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AND THE WINNER IS…! It appears former 5th District Rep. Mark Cojuangco finally got the upper hand in the battle of nerves and influence in the tree-cutting controversy along the Manila National Road section in Pangasinan.

The tree-cutting has been proceeding in the last 2 weeks without a formidable resistance from the Espino administration. The latter’s protests and threats of official sanctions turned out to be just hot air and little else.  And if the pace of the cutting of the trees is any indication, all the decades-old shady trees that line up the national road will be gone by December 10!

Guv Spines’ allies in the provincial board were obviously not fully committed to efforts to block the cutting of the trees, and Mr. Cojuangco saw through it with a twinkle in his eyes.  The board members did not arm Guv Spines with a resolution authorizing him to file a petition before the courts to restrain both the DENR and the DPWH by conveniently absenting themselves during the regular and special sessions to approve the resolution.

That made many wonder what all the vehement protestations aired by the board members during the regular sessions were all about.  Palabas lang?  Those who were earlier made to believe that the board members would bravely stand up to the DPWH and DENR to stop the murder of the trees, are beginning to suspect that promises of kickback were finally accepted in return for the board members’ quiet acquiescence. Tsk-tsk.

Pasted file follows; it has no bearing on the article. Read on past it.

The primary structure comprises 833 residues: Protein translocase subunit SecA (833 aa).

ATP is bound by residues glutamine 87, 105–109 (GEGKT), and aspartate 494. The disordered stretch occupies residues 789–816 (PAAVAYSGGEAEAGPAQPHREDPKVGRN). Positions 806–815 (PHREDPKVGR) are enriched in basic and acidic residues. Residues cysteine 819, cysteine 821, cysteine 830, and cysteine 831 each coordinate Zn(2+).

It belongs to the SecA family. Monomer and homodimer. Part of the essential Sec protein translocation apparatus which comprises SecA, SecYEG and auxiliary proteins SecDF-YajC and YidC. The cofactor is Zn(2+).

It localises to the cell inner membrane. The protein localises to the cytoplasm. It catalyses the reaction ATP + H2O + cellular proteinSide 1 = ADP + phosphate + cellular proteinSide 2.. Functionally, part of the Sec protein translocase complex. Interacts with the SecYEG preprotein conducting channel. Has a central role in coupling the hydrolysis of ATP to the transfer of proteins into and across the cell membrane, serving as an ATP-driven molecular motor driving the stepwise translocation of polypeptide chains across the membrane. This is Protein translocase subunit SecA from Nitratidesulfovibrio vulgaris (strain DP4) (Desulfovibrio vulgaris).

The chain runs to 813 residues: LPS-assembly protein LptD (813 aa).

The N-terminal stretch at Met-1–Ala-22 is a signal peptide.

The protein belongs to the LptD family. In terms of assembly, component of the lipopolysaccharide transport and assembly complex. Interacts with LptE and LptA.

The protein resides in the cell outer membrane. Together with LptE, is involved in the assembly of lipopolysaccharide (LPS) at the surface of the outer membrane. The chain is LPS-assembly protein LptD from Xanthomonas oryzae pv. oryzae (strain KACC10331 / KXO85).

You have to hand it to Mr. Cojuangco. He beat Mr. Espino to the draw this time, no thanks to the latter’s allies at the provincial board.

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WHAT’S WITH PUTANGINA? Don’t look now but I heard from the grapevine that the Duterte-Cayetano 2016 tandem will be in Pangasinan by mid-December to hold its 2nd MAD for CHANGE concert.

If that happens, Pangasinenses will have the opportunity to know and understand what the brouhaha over Mr. Duterte’s sprinkling of putangina in his public addresses is all about.

Is it about rudeness, crass behavior or simply disgust and frustration over government’s continued failure to serve and protect families? Is his putangina meant to castigate individuals, his political enemies?

Or are some sectors simply shocked that Mr. Duterte dared to identify with the ordinary man on the street, who cusses over situations that cross and exploit him and yet has no control over these?